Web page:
I’ve heard some writers are blessed with the ability to spill their brains on the page and have the premise, rising action and resolution come out in the flow of words. This happens to you all the time right?
Yeah, me neither.
That leaves us to write and revise until we get it right. Sometimes, having a structure to hang your story on can help you flesh it out in advance of writing or a structure can help fill in the holes on revision. Every writer has their own way of working through the process, but there are a few methodologies out there to make organizing your story easier. Here is a non-exhaustive list of plotting methodologies.
The Snowflake Method
This ten step plotting method has you start out at the broadest level possible for describing your story (one summary sentence) and expand the level of detail at each level of construction until you have a complete story. For details visit the snowflake method web site. There is even special software. Have you tried it?
Debra Dixon wrote an excellent book call appropriately enough Goal, Motivation and Conflict, the Building Blocks of Good Fiction. Each character has his or her own Goal, Motivation and Conflict for the book and even drilled down farther for each scene.
The W Method
I first heard of this method while taking a workshop with Mary Caroll Moore, author of Your Book Starts Here. The W method follows your characters through the highs and lows of the story. This journey most resembles the letter W. For a detailed explanation, here is a video of Ms. Moore explaining the W method.
Check Marks the Spot
The last method I want to cover today is new to me although the format is apparently fairly common especially in screen writing. It’s a check mark. I learned this particular method from a workshop presented by Hannah Bowman, a literary agent with Liza Bowman Associates. At the macro level, your whole book is made up of the premise, conflict development and climax. (see Graphic), But your story is broken down in to miniature versions of this same construct.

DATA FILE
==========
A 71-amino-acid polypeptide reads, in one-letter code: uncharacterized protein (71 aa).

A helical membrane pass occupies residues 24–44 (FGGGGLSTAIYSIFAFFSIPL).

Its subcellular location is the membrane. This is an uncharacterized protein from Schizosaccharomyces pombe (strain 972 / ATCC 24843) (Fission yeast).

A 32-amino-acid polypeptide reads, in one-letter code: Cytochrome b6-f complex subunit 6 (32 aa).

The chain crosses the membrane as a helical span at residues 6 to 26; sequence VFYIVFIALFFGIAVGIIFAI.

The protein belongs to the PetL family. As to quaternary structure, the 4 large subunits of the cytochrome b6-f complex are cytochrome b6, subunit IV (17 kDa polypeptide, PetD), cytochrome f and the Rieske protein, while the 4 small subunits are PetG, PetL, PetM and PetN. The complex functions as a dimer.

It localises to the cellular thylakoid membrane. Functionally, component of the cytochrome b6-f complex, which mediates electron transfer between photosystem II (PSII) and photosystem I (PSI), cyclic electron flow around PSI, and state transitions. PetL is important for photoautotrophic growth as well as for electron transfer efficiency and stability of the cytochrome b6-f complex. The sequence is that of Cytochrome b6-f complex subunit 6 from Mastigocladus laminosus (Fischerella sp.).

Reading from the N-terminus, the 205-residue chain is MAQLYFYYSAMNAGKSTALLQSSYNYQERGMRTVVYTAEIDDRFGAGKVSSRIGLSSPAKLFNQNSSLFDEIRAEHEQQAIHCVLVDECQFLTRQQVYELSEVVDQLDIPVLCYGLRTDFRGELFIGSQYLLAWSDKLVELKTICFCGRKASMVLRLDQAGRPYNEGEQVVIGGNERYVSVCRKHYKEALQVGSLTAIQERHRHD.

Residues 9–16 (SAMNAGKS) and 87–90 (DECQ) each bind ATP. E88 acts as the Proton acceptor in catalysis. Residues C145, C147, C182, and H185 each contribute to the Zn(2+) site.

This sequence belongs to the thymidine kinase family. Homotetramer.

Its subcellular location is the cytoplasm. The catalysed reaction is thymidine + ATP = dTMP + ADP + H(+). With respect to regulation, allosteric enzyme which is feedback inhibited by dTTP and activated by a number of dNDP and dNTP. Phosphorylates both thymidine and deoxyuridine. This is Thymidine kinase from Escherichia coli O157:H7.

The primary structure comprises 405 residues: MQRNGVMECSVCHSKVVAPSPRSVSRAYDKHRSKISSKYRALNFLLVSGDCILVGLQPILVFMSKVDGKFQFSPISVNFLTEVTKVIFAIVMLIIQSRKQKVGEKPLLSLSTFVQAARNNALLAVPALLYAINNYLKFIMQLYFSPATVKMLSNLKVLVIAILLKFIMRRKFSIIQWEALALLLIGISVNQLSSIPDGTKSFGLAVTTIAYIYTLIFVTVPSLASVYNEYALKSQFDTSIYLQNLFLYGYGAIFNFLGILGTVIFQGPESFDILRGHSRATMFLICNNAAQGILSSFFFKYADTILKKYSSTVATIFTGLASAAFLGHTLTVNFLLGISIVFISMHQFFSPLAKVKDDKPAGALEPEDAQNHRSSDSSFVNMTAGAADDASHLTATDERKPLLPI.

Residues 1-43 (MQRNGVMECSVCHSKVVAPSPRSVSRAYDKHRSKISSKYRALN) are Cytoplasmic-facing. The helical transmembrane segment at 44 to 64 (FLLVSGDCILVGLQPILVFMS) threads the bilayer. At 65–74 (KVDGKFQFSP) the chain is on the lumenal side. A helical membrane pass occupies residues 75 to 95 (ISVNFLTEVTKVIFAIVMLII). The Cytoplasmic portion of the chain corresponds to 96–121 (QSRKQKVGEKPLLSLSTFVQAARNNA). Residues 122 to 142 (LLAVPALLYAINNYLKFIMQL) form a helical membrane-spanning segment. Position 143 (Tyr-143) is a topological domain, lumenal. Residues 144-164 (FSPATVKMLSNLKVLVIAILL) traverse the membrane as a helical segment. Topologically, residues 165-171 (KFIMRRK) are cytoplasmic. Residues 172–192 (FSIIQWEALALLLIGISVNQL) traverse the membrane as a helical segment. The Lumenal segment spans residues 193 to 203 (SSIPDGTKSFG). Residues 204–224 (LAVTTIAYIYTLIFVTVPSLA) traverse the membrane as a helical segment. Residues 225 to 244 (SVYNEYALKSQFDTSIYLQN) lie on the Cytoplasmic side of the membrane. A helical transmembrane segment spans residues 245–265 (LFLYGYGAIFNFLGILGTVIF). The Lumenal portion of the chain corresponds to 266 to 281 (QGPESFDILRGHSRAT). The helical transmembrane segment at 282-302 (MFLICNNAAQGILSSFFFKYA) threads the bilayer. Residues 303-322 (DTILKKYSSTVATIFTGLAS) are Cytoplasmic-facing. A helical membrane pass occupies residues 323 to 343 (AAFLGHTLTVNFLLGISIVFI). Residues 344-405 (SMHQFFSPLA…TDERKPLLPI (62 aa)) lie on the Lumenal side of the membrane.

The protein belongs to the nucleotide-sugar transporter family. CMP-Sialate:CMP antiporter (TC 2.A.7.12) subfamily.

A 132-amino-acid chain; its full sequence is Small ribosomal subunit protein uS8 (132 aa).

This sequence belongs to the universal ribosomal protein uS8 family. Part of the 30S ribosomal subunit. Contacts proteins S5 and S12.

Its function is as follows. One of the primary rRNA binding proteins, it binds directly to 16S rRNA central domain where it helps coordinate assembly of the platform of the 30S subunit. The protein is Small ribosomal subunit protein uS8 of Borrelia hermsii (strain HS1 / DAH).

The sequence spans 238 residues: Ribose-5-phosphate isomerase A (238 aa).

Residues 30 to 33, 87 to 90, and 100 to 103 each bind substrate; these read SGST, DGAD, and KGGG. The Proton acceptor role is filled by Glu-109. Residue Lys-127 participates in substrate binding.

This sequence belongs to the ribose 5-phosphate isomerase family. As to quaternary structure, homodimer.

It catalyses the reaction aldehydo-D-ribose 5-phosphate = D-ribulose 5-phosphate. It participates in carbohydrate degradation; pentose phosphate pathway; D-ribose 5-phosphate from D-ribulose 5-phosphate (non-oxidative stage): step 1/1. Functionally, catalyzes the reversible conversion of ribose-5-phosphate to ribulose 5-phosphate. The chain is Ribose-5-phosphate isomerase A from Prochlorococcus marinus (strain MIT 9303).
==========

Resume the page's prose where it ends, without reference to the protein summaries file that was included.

Alternately, if you are writing an antagonist, the format is inverted for that character’s story arc.
This is the first methodology to visually make sense to me. Ever since I attended the workshop, I’ve been revamping my scenes to conform with this model. I think it has helped me strengthen my story. Ms. Bowman’s notes from a similar presentation she made are available on the Rocky Mountain Fiction Writers website.
I think all of these methods could be applied at any stage in the writing process, but the snowflake method sure lends itself to pre-planning. The others can certainly be put in place at the beginning of the plotting process, but they also make it easier to sort your story out even after you have a draft or two under your belt.
Do you use a plotting methodology? Which one? Why?
Lee Laughlin is a writer, wife, and mom, frequently all of those things at once. She blogs at Livefearlesslee.com. Her words have appeared in a broad range of publications from community newspapers to the Boston Globe. She is currently a freelance marketing communications writer and at work on her first romantic fiction novel.